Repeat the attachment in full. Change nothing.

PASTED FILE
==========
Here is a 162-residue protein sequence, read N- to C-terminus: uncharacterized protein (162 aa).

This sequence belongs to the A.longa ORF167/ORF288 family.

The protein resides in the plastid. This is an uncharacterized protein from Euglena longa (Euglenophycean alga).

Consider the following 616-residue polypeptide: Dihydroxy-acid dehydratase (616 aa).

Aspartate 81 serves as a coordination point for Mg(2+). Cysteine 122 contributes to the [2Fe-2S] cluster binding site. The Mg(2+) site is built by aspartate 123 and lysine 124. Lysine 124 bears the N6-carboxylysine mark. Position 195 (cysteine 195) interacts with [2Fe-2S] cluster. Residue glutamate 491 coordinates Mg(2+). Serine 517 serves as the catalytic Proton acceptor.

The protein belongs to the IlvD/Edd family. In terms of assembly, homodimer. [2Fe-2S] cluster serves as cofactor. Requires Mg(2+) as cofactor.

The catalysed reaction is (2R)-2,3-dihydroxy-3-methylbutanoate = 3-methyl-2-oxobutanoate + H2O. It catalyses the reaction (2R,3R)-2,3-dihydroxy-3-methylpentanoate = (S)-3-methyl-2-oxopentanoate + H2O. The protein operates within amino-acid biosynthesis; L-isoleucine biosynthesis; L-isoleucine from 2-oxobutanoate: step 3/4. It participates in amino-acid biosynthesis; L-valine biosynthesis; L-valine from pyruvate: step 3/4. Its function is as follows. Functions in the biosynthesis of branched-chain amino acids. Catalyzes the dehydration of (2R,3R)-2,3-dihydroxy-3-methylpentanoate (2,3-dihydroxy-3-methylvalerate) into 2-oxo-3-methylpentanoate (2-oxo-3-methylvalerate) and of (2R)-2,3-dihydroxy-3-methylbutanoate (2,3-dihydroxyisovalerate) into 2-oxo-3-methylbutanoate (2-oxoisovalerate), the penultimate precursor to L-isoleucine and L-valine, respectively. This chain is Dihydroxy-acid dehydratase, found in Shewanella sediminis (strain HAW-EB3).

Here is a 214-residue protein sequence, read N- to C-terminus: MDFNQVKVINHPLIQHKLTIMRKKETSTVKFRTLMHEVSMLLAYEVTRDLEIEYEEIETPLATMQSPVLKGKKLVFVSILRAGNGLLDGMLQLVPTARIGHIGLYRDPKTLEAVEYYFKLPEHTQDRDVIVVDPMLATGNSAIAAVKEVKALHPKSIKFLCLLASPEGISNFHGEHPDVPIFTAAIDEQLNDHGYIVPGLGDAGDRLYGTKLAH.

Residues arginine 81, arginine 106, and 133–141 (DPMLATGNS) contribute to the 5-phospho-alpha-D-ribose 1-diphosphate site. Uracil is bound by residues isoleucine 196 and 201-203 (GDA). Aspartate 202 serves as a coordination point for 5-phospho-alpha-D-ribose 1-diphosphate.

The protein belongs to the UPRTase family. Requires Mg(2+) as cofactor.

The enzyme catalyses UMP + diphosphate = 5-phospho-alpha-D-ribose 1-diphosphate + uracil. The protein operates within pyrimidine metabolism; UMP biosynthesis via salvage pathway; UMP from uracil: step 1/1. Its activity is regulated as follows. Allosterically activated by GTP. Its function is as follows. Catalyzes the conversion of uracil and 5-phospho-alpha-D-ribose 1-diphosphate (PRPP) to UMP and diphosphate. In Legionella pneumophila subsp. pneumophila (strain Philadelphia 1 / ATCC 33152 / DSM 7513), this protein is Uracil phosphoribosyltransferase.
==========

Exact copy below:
Here is a 162-residue protein sequence, read N- to C-terminus: uncharacterized protein (162 aa).

This sequence belongs to the A.longa ORF167/ORF288 family.

The protein resides in the plastid. This is an uncharacterized protein from Euglena longa (Euglenophycean alga).

Consider the following 616-residue polypeptide: Dihydroxy-acid dehydratase (616 aa).

Aspartate 81 serves as a coordination point for Mg(2+). Cysteine 122 contributes to the [2Fe-2S] cluster binding site. The Mg(2+) site is built by aspartate 123 and lysine 124. Lysine 124 bears the N6-carboxylysine mark. Position 195 (cysteine 195) interacts with [2Fe-2S] cluster. Residue glutamate 491 coordinates Mg(2+). Serine 517 serves as the catalytic Proton acceptor.

The protein belongs to the IlvD/Edd family. In terms of assembly, homodimer. [2Fe-2S] cluster serves as cofactor. Requires Mg(2+) as cofactor.

The catalysed reaction is (2R)-2,3-dihydroxy-3-methylbutanoate = 3-methyl-2-oxobutanoate + H2O. It catalyses the reaction (2R,3R)-2,3-dihydroxy-3-methylpentanoate = (S)-3-methyl-2-oxopentanoate + H2O. The protein operates within amino-acid biosynthesis; L-isoleucine biosynthesis; L-isoleucine from 2-oxobutanoate: step 3/4. It participates in amino-acid biosynthesis; L-valine biosynthesis; L-valine from pyruvate: step 3/4. Its function is as follows. Functions in the biosynthesis of branched-chain amino acids. Catalyzes the dehydration of (2R,3R)-2,3-dihydroxy-3-methylpentanoate (2,3-dihydroxy-3-methylvalerate) into 2-oxo-3-methylpentanoate (2-oxo-3-methylvalerate) and of (2R)-2,3-dihydroxy-3-methylbutanoate (2,3-dihydroxyisovalerate) into 2-oxo-3-methylbutanoate (2-oxoisovalerate), the penultimate precursor to L-isoleucine and L-valine, respectively. This chain is Dihydroxy-acid dehydratase, found in Shewanella sediminis (strain HAW-EB3).

Here is a 214-residue protein sequence, read N- to C-terminus: MDFNQVKVINHPLIQHKLTIMRKKETSTVKFRTLMHEVSMLLAYEVTRDLEIEYEEIETPLATMQSPVLKGKKLVFVSILRAGNGLLDGMLQLVPTARIGHIGLYRDPKTLEAVEYYFKLPEHTQDRDVIVVDPMLATGNSAIAAVKEVKALHPKSIKFLCLLASPEGISNFHGEHPDVPIFTAAIDEQLNDHGYIVPGLGDAGDRLYGTKLAH.

Residues arginine 81, arginine 106, and 133–141 (DPMLATGNS) contribute to the 5-phospho-alpha-D-ribose 1-diphosphate site. Uracil is bound by residues isoleucine 196 and 201-203 (GDA). Aspartate 202 serves as a coordination point for 5-phospho-alpha-D-ribose 1-diphosphate.

The protein belongs to the UPRTase family. Requires Mg(2+) as cofactor.

The enzyme catalyses UMP + diphosphate = 5-phospho-alpha-D-ribose 1-diphosphate + uracil. The protein operates within pyrimidine metabolism; UMP biosynthesis via salvage pathway; UMP from uracil: step 1/1. Its activity is regulated as follows. Allosterically activated by GTP. Its function is as follows. Catalyzes the conversion of uracil and 5-phospho-alpha-D-ribose 1-diphosphate (PRPP) to UMP and diphosphate. In Legionella pneumophila subsp. pneumophila (strain Philadelphia 1 / ATCC 33152 / DSM 7513), this protein is Uracil phosphoribosyltransferase.